Three reasons to stay with an abusive partner and ‘1 course of help to avoid a split’

Ellie says…

I was standing in the corridor of my house crying the day my husband was thrown out of the house. I started crying as soon as I heard him knock on the door. He had just asked to speak to me. I knew we were heading for a fight. I remember clearly telling him, “Give me 15 minutes, I won’t get angry – I just can’t.” By the time he made his excuses and left, I was begging him to come back, saying I’d done nothing wrong and begging to explain. I begged him to listen to me. I begged to tell him what happened. He didn’t listen. “You’ve let me down, you ruined my life, and you’re worth nothing.” We’d already found out about his affair so I blamed him, told him he was pathetic and that I was always angry with him. He didn’t even apologise – he just told me we should divorce. I cried all the way home and went back to my house, “helpless, isolated and alone.”

I can tell you exactly why I divorced him and exactly why I want to avoid finding anyone new. You see, I decided that it was never going to be him that made the real mistake. No, it was me – and that’s the only reason I decided I could never trust a man again. I had every opportunity in the world to have confidence. But I’d never made the right choices because my previous relationships had always led me astray. There had always been this thing, this disappointing void in me. When my husband separated, he said, “We could do this for two months, then it’s over, you can be on your own.” So I did.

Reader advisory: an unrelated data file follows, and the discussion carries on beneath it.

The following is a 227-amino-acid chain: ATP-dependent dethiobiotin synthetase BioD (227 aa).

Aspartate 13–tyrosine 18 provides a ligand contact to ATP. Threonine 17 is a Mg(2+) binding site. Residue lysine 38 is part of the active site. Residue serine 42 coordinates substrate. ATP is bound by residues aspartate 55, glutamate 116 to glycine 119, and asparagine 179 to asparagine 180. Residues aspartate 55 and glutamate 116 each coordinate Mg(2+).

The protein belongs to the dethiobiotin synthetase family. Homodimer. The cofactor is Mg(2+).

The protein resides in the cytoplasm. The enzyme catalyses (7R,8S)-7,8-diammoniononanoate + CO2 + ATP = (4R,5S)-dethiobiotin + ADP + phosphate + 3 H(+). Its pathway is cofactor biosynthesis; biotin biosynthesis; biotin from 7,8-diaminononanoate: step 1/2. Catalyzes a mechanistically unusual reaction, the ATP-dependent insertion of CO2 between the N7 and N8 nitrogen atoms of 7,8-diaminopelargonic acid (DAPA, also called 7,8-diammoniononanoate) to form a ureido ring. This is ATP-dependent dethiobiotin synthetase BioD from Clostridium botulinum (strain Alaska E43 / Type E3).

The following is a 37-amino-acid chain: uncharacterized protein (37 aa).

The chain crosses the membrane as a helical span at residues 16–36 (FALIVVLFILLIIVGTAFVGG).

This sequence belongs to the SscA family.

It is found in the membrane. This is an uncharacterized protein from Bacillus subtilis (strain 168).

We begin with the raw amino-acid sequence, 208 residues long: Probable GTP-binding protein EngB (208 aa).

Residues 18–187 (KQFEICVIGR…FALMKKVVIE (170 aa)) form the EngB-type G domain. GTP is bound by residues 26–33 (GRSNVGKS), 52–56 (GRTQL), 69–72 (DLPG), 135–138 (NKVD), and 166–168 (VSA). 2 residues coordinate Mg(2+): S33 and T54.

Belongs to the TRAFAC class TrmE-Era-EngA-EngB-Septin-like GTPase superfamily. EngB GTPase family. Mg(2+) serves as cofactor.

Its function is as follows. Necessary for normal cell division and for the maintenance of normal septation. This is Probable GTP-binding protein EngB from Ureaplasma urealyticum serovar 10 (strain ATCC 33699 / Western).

The problem is, I knew that I would still feel the same way. I know that sounds crazy to say, but I knew from the moment I met my husband that he was the first and only man for me. When we first met I had lots of butterflies. Suddenly I was 26, getting married and starting a family. Suddenly my life had come together. I had confidence, I had everything.

And here, then, is the problem. When you’re having such an amazing time with someone, it’s easy to overlook what’s wrong and the importance of having boundaries. Yes, you need to trust them – but trust is based on someone believing in yourself. If you constantly see someone as the enemy, then you will always feel that no one will look after you. Plus, your relationship will always be like a blind date – you have to trust and rely on your own gut instinct.

Luckily, I was introduced to a sociologist and relationship expert, who pointed out how physical abuse can destroy a relationship because you can’t trust the other person. He said he had studied the psychology of assault and his research suggested that the problem with physical abuse is that once you have it, it is harder to get rid of. You won’t see what you’re doing as abuse, but have to accept it as normal.

No, that’s not possible with me. I’m pretty sure physical violence is meant to be a last resort, but no one ever expected I’d end up on the wrong side of the law. I was horrified to learn that the accused was also married and lived close by. I felt sick to my stomach. It wasn’t just physical abuse, but that it was within minutes of knowing each other. I had always pretended it never happened and would have turned a blind eye but I now know I didn’t deserve him.

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